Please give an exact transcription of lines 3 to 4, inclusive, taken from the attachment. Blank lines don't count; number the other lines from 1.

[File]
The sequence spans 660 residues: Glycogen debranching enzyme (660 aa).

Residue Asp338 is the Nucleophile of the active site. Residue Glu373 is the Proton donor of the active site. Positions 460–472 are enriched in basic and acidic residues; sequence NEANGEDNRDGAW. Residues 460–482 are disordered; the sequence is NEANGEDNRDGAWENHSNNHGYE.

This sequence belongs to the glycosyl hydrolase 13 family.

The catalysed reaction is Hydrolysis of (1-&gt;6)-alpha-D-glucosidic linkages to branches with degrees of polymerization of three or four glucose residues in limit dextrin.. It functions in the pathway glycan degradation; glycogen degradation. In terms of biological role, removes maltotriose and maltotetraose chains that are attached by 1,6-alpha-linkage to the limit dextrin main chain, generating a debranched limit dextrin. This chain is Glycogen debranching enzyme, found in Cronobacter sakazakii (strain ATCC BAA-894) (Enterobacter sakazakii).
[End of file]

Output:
This sequence belongs to the glycosyl hydrolase 13 family.

The catalysed reaction is Hydrolysis of (1-&gt;6)-alpha-D-glucosidic linkages to branches with degrees of polymerization of three or four glucose residues in limit dextrin.. It functions in the pathway glycan degradation; glycogen degradation. In terms of biological role, removes maltotriose and maltotetraose chains that are attached by 1,6-alpha-linkage to the limit dextrin main chain, generating a debranched limit dextrin. This chain is Glycogen debranching enzyme, found in Cronobacter sakazakii (strain ATCC BAA-894) (Enterobacter sakazakii).